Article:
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How did the Barbarians RFC begin?

How did the Barbarians RFC begin? - Absolute Rugby

Matthew Buckland |

In short, the definition of, who are the Barbarians RFC? Boils down to this simple explanation from Wikipedia – “The Barbarian Football Club, also known as British Barbarian FC but usually just known as the Barbarians and nicknamed the Baa-Baas, is an invitational rugby union team based in Britain. The Barbarians play in black and white hoops, though players wear the socks from their own club strip. Membership is by invitation, and as of 2011, players from 31 countries have played for the Barbarians. Traditionally at least one uncapped player is selected for each match.” 

Whilst that does a good job at explaining who the Barbarians are as an entity – it doesn’t really explain how their inception started, why the Barbarians Rugby Shirt is as famous as it is and more importantly, how it ties in with some if the fundamental principles that Rugby has used to grow into the sport we know and love today.

You must go back to 1890, where a man named WP Carpmeal was having dinner at a restaurant in Bradford to analyse the genesis of Barbarians RFC. During that time, clubs stopped their seasons around March time – with no tours or special trips to look forward too as they closed out the season. Players simply shut up shop until next season, twiddling their thumbs waiting for the next season to start (no internationals to watch on Sky with the exquisite analysis of Stuart Barnes to pass the time….)

WP Carpmeal thought it would be a great idea to put together a team from all sources to take on the best the country had to offer. Central to his plan, as the Barbarians RFC historian states on their website, ‘Carpmael's great idea that the Barbarian Club should be absolutely cosmopolitan with the aim of spreading good-fellowship amongst all rugby football players’

With the idea in place and the support to match it – the first tours for Barbarians RFC were scheduled. It was in December 1890, the Baa Baas took on Hartlepool Rovers (The baa Baas won) and Bradford (Match was a draw). March 1891 saw a match played in Cardiff, against the Cream of the Crop of Welsh rugby at the time – where that fixture signaled the beginning of a very long series of matches between the two invitational sides – running from 1891 to 1996!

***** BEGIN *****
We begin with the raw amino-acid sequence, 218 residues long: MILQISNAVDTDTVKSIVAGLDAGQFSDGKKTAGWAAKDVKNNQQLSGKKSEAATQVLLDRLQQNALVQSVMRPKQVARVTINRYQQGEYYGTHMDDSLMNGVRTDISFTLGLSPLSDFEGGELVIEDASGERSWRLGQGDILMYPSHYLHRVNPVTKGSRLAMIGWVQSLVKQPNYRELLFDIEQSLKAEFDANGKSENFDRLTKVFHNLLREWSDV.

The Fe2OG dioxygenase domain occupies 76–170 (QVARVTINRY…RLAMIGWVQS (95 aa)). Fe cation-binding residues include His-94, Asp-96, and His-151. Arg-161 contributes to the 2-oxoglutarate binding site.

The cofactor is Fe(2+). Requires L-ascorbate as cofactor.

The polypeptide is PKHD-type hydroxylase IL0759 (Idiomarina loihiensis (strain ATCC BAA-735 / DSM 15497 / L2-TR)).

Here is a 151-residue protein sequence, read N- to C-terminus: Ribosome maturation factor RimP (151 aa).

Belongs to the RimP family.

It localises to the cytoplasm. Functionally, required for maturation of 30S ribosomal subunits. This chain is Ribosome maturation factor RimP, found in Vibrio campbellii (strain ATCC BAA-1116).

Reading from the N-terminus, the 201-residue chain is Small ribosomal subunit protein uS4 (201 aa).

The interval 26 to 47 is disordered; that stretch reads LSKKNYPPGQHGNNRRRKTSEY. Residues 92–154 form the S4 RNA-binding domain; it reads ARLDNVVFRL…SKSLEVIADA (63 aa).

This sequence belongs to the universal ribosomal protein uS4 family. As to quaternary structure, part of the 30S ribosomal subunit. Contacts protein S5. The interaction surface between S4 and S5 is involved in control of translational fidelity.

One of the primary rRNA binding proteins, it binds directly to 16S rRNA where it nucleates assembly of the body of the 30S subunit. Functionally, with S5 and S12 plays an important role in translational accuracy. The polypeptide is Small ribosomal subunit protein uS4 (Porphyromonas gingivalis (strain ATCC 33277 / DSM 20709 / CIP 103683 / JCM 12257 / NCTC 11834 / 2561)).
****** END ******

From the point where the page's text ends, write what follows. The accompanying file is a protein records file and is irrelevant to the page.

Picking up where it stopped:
Today, the Barbarians website proudly states, ‘ Membership is by invitation and the only qualifications considered when issuing an invitation are; that the player's football is of a good enough standard and secondly that he should behave himself on and off the field. There is no discrimination whatsoever by race, colour or creed.’

We do not pretend at Absolute Rugby that we are the first to tell you this story of the inception of the Barbarians, nor will we be the last. But, as we write this in 2020, we find ourselves in a society that is still trying to move on from past prejudices, incidents, and judgement on others.

Therefore, we think there is something to take pride in that within our Sport, the very basis of one of the most recognisable shirts in World Rugby is based upon a set values that we are still trying to adopt in all corners of the society we live in – and they’ve been dong it for over 130 years!

If you want to find out any more about the Barbarians, please visit their website here.

Before we go…

You cannot talk about the Barbarians without mentioning one of the best stories to come out of rugby that finished with a game for the Barbarians – the one that involves the sorely missed, All Blacks Legend, Jerry Collins.

In short – Jerry wore the socks of his club, which we mentioned earlier is tradition when you play for the Barbarians. However, it may not be the club socks you would expect him to wear!

Read the story here ---à

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1 comment

great content, thanks for sharing.


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